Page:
This is why I don’t like Android

 

I am always a loyal iOS user when it comes to mobile computing. In my opinion, iOS is the best mobile operating system on the planet. The iPhones and iPads are finest examples of seamless integration between software and hardware.

But there’s another mobile operating system called Android……..

Android is the main competitor of iOS. It is a mobile operating system developed by Google. Even though both iOS and Android are based on the UNIX system, the main difference between the two is their source model. iOS is closed source and Android is open source.

OPEN SOURCE IS THE KEY PROBLEM

In an open-source software, its source code is available to all the developers around the world. These developers have the rights to modify and distribute their own versions of the software. This is why there are more than 100 varieties of Androids on the market, ranging from customized versions like Cyongenmod and OEM versions like Samsung Touchwiz. This is insane! If this is not a problem to you then it should be. These modified android systems lacks regulatory updates, making the device vulnerable to attacks. In addition to that, Android has a super slow adaption rate. Android 2.3 (Gingerbread), released in 2010, has more users than the latest Android 7.0 (Nougat).

Android Version Distribution as of November 2016

Look at all these bloatware!

Most of Androids on the market are different from the one developed by Google. Phone vendors such as Samsung, LG and HTC modify original Android to “better suit” their hardware. By “better suit”, I mean adding useless applications (bloatware) on top of the existing Google apps. These new applications not only duplicate the purpose of Google apps, they also dramatically slow down the phone! Worst part it, you can’t delete them because they are the “default” applications! I call this hooliganism in software making! Phone vendors aren’t the only one that stuff irremovable applications on your Android phone. If you are using a carrier locked Android phone, you’ll see that your “awesome” carrier has installed bunch of “helpful” applications for you. Thank you carriers…. not.

Carrier Applications of AT&T

Samsung Apps vs. Google Apps

You’ll never see these problems on an iPhone because iOS is a closed-source system with a sandbox environment, meaning that users operate their task within a secure framework that won’t destroy the system. It receives regulatory updates and always maintain the original version with no bloatware. Steve Jobs once denounced how carriers were controlling the contents of your phone. All default apps in iOS are made by Apple.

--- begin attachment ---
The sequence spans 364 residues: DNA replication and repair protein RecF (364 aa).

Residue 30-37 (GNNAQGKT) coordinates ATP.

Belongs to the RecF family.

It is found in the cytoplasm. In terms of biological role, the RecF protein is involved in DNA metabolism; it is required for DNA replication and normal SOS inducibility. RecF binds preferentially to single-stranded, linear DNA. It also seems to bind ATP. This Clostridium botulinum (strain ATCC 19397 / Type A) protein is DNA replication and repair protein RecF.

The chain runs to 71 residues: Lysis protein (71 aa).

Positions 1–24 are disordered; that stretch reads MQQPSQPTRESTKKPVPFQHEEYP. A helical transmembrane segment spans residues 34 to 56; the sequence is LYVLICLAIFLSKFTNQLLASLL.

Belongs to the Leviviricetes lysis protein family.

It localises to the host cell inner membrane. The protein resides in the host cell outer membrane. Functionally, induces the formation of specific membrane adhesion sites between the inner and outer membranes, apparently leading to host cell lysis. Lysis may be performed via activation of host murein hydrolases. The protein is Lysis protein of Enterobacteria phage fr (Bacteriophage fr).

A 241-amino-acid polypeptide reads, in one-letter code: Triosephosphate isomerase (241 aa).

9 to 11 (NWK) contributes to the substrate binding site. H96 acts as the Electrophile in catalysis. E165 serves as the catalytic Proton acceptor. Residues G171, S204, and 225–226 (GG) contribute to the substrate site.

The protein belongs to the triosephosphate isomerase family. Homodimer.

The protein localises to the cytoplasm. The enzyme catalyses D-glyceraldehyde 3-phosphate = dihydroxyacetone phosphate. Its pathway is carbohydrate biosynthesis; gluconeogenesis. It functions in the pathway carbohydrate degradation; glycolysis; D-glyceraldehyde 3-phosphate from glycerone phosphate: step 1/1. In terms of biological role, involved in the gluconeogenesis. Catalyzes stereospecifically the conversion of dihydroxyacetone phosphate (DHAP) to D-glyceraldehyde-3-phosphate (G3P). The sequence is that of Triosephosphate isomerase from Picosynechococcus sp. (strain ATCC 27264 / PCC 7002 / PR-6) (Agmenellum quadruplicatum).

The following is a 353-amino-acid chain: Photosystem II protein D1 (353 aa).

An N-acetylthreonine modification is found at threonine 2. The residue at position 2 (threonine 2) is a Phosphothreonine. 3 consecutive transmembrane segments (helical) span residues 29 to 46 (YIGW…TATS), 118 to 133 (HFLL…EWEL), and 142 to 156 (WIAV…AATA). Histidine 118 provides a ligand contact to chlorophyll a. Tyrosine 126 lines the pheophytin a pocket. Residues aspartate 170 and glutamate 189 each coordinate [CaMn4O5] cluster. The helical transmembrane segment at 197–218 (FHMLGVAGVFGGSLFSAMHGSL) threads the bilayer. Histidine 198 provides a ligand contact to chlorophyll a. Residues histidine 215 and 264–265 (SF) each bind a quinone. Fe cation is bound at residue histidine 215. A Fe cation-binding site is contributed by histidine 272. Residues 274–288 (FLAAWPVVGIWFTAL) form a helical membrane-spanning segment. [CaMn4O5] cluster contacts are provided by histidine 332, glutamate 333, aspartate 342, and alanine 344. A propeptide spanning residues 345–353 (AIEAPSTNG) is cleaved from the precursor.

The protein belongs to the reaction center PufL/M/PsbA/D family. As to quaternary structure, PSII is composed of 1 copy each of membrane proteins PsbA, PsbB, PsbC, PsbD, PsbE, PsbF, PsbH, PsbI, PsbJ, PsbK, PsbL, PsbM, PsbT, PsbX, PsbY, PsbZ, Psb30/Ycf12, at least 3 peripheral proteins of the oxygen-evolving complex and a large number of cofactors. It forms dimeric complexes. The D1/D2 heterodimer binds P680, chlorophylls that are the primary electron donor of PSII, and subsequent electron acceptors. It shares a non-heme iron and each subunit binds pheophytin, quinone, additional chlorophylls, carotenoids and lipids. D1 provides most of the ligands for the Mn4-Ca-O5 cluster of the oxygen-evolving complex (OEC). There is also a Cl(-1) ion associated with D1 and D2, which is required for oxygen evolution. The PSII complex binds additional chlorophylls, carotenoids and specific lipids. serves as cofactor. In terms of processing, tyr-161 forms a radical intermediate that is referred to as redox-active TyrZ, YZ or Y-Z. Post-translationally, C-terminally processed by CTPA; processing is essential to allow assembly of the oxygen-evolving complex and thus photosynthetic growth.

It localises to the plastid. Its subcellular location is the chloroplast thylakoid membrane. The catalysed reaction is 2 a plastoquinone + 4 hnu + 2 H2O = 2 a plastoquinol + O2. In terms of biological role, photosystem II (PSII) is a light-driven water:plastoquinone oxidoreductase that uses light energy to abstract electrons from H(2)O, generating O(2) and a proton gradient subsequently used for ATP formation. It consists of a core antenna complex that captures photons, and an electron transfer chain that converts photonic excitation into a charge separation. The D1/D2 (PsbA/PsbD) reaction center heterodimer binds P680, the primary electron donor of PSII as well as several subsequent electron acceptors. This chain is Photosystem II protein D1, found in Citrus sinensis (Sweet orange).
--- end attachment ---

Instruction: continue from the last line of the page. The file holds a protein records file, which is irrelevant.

Where is the file?!

Many Android phone vendors also think that it is the perfect idea to implement removable storage with micro-SD card slot. This is such a stupid idea and you won’t even know where your file is saved. Android Applications tend to randomly select a place to store your file and it is up to you to configure before your file disappear. Even if you configured the default storage, storing applications and their data in different locations is just stupid.

Never listen to their “propaganda” about specifications

Snapdragon 821 vs. A10 Fusion. (More is Better)

Android phone vendors, including Google themselves, tend to think that a quad-core or even octa-core processor along with more than 4GB of RAMs will increase the performance on their device. In reality, Android isn’t optimized to fit the variety of processors on the market. No matter how powerful the processor is, the Android smartphone  will began to slow down after extensive period of usage due to factors such as hardware optimizations.

Qualcomm’s Snapdragon series system-on-a-chip (SoC) has been the ideal choice for many high-end Android smartphones in the recent years. However, Qualcomm’s solution has been out-performed by Apple’s A series SoC in a yearly basis. With tremendous power packed inside individual cores, Apple’s A series can easily oust a Snapdragon SoC that contains more CPU cores. I’ve purchased an Android phone for software QA that claims to be deca-core (10 cores). In reality, the phone lags on some basic task like web browsing and the entire experience is much worst than my two years old iPhone 6.

Google isn’t bad, Android is 

Don’t get me wrong, Google is still a great company. It makes some of the best Internet services. Their industry leading technology is empowering everybody on this planet. Despite their great success, Google is terrible at integrating software and hardware. Just look at the Chromebook, who’s going to pay $200 for a browser?  If the best of Google are all on the Internet, or in the cloud, then there’s really no point at using an Android. If you love Google services, the best “Google” phone is actually an iPhone.

Fun Fact… The Origin of Android

Steve Jobs and Eric Schmidt

When Apple released the first iPhone in 2007, Android was just a dream inside the minds of Google executives. Since the original iPhone integrated with Google Maps and Gmail. Eric Schmidt, then CEO of Google, joined Apple’s Board of Directors as a sign of collaboration. Schmidt quit the board in 2009 when Google commercialized the Android project. I don’t know about you but Schmidt definitely got some ideas from Apple.

Click here for my full article on why iOS is the best mobile operating system.

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